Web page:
If you’re going to be successful in your #career, you need to be exceptional at selling. Not necessarily products and services, but, perhaps more importantly, your ideas, your points of view and yourself. Persuasive #communicators are seen as self-assured, credible and trustworthy. They’re likeable. And they get things done.
In the performing arts, someone who can sing, dance and act is referred to as a triple threat. While each of these skills separately is a talent, combined in one person, it creates an impressive ability. There is also a “triple threat” when it comes to persuasiveness – expertise (or perceived authority), honesty and likeability. When you are faced with someone who has one of these qualities, you’re more disposed to agree to that person’s request. If they have all three, your willingness to acquiesce and defer goes up exponentially.
Expertise is related to education, experience or organizational position. Honesty is linked to your past track record with the person – have you demonstrated truthfulness and integrity over time? But of the three, likeability is the most abstract and elusive. And also the one factor that can swing outcomes in your favour … or not.
With that in mind, it is prudent to consider whether what you say and do makes you more likeable … or less. Here are seven simple things that extraordinarily likeable people do, consistently and repeatedly.
THEY GIVE YOU THEIR FULL ATTENTION
They ask questions. And then they listen, truly listen, when you speak. They demonstrate that they’re listening. They put down their devices, they turn away from the computer screen and face you, and they commit fully to the conversation. What they’re really doing is showing you that they respect you.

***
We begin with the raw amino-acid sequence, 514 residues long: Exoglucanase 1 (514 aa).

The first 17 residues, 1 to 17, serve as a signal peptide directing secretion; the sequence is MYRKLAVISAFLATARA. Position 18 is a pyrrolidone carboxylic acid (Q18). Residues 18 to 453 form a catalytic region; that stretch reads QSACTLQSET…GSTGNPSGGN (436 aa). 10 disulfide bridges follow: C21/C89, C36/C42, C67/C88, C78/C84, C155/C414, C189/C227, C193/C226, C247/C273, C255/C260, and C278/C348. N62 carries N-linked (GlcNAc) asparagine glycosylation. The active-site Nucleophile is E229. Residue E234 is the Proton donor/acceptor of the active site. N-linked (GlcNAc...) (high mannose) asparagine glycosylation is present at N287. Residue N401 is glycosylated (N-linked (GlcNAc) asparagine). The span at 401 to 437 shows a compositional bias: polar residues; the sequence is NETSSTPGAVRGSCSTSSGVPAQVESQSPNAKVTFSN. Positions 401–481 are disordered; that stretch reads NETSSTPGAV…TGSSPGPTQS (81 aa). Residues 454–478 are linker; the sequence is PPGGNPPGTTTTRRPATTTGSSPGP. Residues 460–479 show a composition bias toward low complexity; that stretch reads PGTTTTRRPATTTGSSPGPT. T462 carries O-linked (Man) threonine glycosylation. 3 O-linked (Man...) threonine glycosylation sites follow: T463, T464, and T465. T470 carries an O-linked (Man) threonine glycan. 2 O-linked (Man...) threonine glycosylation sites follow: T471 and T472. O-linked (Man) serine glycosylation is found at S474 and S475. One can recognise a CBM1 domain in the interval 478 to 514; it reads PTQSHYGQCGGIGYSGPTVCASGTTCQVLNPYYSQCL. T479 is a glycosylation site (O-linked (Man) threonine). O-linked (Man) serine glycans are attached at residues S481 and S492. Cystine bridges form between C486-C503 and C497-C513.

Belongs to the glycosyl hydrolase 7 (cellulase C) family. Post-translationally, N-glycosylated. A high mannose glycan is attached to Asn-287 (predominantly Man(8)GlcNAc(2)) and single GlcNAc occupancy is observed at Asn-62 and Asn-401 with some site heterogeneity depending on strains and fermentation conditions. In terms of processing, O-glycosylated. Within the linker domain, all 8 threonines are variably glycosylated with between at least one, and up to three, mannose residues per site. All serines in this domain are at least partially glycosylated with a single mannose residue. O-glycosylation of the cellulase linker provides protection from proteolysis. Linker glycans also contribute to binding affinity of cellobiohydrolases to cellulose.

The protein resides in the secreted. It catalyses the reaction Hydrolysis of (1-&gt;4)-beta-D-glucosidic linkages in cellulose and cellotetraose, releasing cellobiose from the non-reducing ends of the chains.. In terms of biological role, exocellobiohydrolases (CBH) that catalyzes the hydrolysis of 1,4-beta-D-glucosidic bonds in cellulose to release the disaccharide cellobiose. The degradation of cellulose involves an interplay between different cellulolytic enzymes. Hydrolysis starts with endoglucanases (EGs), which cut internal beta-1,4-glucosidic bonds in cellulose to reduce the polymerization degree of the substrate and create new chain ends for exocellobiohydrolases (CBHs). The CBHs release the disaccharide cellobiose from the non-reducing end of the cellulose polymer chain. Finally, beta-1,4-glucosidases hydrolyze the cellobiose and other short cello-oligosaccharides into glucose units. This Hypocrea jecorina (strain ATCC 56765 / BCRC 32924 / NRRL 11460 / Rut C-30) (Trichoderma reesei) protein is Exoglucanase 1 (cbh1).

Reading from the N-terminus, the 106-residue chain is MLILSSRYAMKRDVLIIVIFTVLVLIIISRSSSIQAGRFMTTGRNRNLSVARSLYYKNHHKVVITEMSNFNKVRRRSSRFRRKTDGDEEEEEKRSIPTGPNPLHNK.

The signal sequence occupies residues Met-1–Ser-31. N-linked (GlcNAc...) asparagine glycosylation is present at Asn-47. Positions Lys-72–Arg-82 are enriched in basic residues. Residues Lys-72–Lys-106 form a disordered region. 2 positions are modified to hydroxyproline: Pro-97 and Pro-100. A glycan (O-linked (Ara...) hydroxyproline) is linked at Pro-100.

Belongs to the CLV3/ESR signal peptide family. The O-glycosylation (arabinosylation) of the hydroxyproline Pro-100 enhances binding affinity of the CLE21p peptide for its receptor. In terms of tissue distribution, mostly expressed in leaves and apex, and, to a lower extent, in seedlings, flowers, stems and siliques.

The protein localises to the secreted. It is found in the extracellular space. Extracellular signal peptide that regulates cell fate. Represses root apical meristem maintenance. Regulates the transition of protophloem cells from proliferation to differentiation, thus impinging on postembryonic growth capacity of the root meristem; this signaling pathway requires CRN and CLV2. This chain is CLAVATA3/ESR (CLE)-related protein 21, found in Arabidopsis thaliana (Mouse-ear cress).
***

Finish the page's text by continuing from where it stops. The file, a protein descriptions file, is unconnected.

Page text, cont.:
THEY ARE INTERESTED IN YOU BEYOND JUST THE MATTER AT HAND
Likeable people want to discover more about you. They want to know who you are and what’s important in your life, both professional and personal – your family, your hobbies, your career goals and your challenges. But that’s not all: They remember conversations, and the next time they see you, they’ll ask you for an update on something that you discussed previously.
THEY PRAISE GENEROUSLY
Likeable people are all about giving credit where credit is due. When you help them, they’ll thank you. When you do a good job, they’ll acknowledge it, and they’ll let others know. They’ll never lay claim to your success. Instead they’ll find ways to highlight your accomplishments to others.
THEY ARE AUTHENTIC
Likeable people are comfortable with who they are. They embrace both their strengths and their weaknesses. No one likes a fake, and people gravitate toward those who are genuine because they know they are trustworthy.
THEY DON’T BLAME
They understand that mistakes are a normal part of growing and improving. And they also know that blaming rarely solves the problem. If the responsibility for the situation is yours, they won’t let you off the hook. But they will, instead, work with you to search for solutions so that everyone can move forward.
THEY DON’T PASS JUDGMENT
Likeable people are open-minded, which means they’re willing to see things through your eyes. They also recognize there are alternate ways to accomplish the same goal. They are respectful of others’ opinions, even if they don’t agree with them. And they are willing to accept you, even if you think and act differently from them.
THEY HAVE A POSITIVE OUTLOOK
Likeable people tend to be optimistic, believing that in every disappointment or failure lies a positive opportunity just waiting to be seized. Their brightness and buoyancy tends to bring others up, and often adds an equalizing influence to problems and complications.
While I am certainly not suggesting that you should spend all your waking hours focusing on being more “liked,” it is worth keeping in mind that likeability can be the swing factor as to whether your ideas and point of view are heard and acted on.
Assuming that you are recognized for your expertise and integrity, if you are also likeable, you will find it easier to solicit support for your ideas and projects. You will be able to negotiate better outcomes. You will close important deals with clients and vendors more easily. You will spend less time and frustration working through disagreements with others. And the bottom line? You will become more effective.
SPECIAL TO THE GLOBE AND MAIL
PUBLISHED OCTOBER 19, 2020 UPDATED OCTOBER 20, 2020